By way of comparing the Roman Catholic and Protestant (Reformed) views of Scripture's relationship with the Church, Herman Bavinck provided a helpful statement (see full treatise here):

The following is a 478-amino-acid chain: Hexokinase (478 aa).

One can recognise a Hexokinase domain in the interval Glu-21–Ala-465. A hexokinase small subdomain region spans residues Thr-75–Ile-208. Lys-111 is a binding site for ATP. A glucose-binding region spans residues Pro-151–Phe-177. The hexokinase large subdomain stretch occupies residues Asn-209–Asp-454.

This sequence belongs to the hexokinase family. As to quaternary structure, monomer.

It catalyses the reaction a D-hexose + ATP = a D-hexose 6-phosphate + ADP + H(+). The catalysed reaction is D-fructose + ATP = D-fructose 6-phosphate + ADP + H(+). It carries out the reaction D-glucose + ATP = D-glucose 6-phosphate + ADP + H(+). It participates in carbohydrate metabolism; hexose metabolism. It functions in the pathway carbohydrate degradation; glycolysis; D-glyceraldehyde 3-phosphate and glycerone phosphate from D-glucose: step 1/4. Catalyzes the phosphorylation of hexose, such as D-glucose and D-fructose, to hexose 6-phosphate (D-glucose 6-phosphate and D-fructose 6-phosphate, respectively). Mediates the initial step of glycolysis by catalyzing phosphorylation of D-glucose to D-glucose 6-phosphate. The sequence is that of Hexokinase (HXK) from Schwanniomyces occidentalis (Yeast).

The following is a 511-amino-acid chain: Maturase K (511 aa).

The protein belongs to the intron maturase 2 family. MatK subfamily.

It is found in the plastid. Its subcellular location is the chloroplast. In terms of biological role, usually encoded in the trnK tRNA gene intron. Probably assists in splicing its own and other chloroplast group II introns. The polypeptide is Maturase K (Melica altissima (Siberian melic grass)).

Hence, the relationship between Scripture and the church is totally different in Protestantism than in Roman Catholicism. In Rome’s view the church is anterior to Scripture; the church is not built upon Scripture, but Scripture arose from the church; Scripture does indeed need the church, but the church does not need Scripture. The Reformation, however, again put the church on the foundation of Scripture and elevated Scripture high above the church. Not the church but Scripture, the Word of God, became the means of grace par excellence. Even the sacrament was subordinated to the Word and had neither meaning nor power apart from that Word. Now, in accordance with Christ’s ordinance, that Word was indeed administered in the midst of the congregation of believers by the minister, but this did not alter the fact that that Word was [also] put into everyone’s hands, that it was plain to everyone who studied it with a desire for salvation, that it exerted its power not only when it was proclaimed in public but also when it was studied and read at home. In that way Christians, who accepted that Word with a believing heart, were liberated from sacerdotalism. No longer did any person or thing stand between them and Christ. By faith they appropriated the whole of salvation, and in the sacrament they received the sign and seal of that reality. Thus the Reformation changed the Roman Catholic doctrine of the means of grace.